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Global Biodiversity Conservation: China’s Role And Efforts

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Editor’s note: Lu Zhi is a professor at the School of Life Sciences, Peking University. The article reflects the author’s opinions, and not necessarily the views of CGTN.

Both the IPBES’ 2019 Global Assessment Report on Biodiversity and Ecosystem Services and the 5th edition of the Global Biodiversity Outlook that has just been released by the United Nations (UN) show that global biodiversity continues to decline, 75 percent of the Earth surface and 66 percent of the ocean have been changed due to human activities, and none of the 2020 targets of the Convention on Biological Diversity (CBD) have been fully met at the global level.

On the current trajectory of human development, biodiversity and the services it provides will continue to decrease, jeopardizing the delivery of sustainable development goals. If the world goes on with “business as usual,” this trend of decline will not cease until 2050 and beyond, due to the increasing impacts of changes in land and ocean uses,  resource overexploitation, climate change, pollution, and invasive species.

These issues are driven by the current unsustainable patterns of production and consumption, population growth and technological development. Declining biodiversity will affect the sustainable development of all people and all countries, and reduce the quality of human life and well-being.

A transformation is an urgent need. The UN Summit on Biodiversity on September 30 is to further discuss the 2030 targets under the framework of the CBD and feasible mechanisms to implement it, including the commitments of governments around the globe.

The percentage of the lands and oceans on Earth to be conserved by 2030 will be the focus of discussions at the UN Conference of the Parties of the Convention on Biological Diversity (COP15), which is scheduled to take place in Yunnan in 2021 and conservation planning for the “Half Earth” has also been suggested.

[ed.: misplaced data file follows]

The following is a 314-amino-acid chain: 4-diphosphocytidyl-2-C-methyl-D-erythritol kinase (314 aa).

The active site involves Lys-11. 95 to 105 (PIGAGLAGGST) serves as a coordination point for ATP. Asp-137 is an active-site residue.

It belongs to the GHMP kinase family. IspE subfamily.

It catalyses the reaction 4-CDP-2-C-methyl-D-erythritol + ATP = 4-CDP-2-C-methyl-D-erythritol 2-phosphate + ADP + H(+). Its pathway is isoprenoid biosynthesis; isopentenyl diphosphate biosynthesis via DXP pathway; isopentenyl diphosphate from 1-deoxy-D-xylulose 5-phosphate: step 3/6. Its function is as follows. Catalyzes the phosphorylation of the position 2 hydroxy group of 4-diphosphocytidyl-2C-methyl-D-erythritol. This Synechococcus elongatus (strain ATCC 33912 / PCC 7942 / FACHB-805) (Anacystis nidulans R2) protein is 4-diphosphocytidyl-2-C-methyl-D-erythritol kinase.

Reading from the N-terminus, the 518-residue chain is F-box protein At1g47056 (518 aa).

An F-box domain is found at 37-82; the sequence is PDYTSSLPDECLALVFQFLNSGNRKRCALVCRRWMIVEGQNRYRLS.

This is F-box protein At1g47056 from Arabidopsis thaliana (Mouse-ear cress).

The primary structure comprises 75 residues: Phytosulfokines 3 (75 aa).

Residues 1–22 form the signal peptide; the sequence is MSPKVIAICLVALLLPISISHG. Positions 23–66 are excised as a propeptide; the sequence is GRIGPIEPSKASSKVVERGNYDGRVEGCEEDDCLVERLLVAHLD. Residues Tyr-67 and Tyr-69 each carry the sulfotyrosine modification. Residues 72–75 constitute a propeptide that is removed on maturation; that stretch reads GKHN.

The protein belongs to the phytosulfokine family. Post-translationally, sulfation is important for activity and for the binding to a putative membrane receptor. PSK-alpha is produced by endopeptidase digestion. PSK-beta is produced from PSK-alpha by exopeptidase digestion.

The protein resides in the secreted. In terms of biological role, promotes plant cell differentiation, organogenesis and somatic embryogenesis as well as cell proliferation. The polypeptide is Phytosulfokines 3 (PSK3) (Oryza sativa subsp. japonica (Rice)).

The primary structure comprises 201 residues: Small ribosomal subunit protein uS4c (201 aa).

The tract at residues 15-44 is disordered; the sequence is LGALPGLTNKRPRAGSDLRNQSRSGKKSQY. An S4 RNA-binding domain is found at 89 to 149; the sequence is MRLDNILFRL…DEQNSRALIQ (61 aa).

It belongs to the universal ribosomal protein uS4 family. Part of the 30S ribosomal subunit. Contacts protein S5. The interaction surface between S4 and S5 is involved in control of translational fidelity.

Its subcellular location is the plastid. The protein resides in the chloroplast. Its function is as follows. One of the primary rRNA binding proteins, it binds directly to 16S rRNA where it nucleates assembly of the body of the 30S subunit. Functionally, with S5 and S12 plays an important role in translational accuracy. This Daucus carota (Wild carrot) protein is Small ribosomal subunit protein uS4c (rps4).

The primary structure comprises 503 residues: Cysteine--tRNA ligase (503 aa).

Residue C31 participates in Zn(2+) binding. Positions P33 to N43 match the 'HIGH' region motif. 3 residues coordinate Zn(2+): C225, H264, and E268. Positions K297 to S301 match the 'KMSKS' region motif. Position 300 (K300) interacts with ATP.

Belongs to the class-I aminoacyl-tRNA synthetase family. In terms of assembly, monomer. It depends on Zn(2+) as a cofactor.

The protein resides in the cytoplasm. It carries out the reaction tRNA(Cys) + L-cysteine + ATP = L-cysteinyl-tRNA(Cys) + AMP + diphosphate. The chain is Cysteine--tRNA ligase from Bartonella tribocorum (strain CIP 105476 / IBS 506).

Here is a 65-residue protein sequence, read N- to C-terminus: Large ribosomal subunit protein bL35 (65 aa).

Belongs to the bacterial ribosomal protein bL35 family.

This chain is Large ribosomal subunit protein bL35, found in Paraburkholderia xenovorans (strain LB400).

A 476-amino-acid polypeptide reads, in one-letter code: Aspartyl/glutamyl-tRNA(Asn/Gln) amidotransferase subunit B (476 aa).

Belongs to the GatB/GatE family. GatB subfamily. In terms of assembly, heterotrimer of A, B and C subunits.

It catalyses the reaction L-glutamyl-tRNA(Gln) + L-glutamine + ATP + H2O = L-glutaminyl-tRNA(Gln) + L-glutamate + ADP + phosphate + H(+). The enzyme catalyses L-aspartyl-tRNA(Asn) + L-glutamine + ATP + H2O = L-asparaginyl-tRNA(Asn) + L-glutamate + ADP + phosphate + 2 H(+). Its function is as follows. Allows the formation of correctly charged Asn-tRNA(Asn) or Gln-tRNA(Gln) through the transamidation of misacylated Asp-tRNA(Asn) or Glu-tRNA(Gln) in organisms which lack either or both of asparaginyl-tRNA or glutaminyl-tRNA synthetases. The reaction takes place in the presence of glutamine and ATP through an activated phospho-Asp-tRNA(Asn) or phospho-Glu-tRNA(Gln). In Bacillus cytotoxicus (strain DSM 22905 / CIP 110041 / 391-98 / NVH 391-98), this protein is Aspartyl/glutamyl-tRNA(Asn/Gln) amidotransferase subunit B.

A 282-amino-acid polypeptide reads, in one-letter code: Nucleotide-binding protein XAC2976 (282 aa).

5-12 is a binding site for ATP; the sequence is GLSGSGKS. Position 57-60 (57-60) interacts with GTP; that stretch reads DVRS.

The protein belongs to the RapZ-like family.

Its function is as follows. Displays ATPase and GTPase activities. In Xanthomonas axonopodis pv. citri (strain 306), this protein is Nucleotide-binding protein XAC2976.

A set of ambitious yet feasible targets and practical measures to match them, including a paradigm shift in development, will be the key. This is the consensus that has been reached.

However, the difficulty still lies in how to mainstream biodiversity, that is, to integrate biodiversity conservation into state governance and the development of all industries so that biodiversity conservation can be truly implemented throughout economic and social development. This requires the engagement and practical actions of government, enterprises, society and the public altogether.

Developing countries possess a majority of global biodiversity, so they need to assume greater responsibility for biodiversity conservation.

However, many of these countries have limited capacity on their own, so shared responsibilities and global collaborations are essential, especially the support and assistance of North and South in biodiversity conservation and sustainable development.

China is unique in its biodiversity as it is the only country out of the 12 mega biodiverse countries outside the tropics.

In recent years, China has made commendable progress in the field of biodiversity conservation, with both government investments and citizen awareness rising steadily. Valuable experiences have been accumulated in spatial planning for land use, forest protection and restoration, and species protection.

For example, policies such as the protection of natural forests and “Grain to Green” have significantly increased China’s forest area. Populations of endangered species such as the Tibetan antelope, the giant panda, the crested ibis and the snow leopard have grown substantially.

The natural reserve system as a percentage of the land area has reached over 18 percent. A series of systematic plans and policies, such as the determination of the priority functional areas, the ecological red lines and the ecological compensation mechanism for key ecological functional areas, have been attempted to address the fundamental issue of spatial balance between conservation and development, and financial incentives for conservation.

In recent years, civil society and enterprises in China have also actively participated in conservation governance in both rural and urban areas.

These knowledge and practical experiences could be China’s contribution to global biodiversity conservation and are worthy of promotion worldwide. That being said, China still faces challenges such as inadequate basic research, lack of reliable data and human capacity, regional disparities and imbalances in development and biodiversity conservation.

Besides, there is an urgent need to establish a consensus among the general public on consumption patterns and lifestyles that are healthy, eco-friendly and sustainable. The protected areas’ management system and its effectiveness also need to be improved, especially for wetlands, freshwater and marine ecosystems.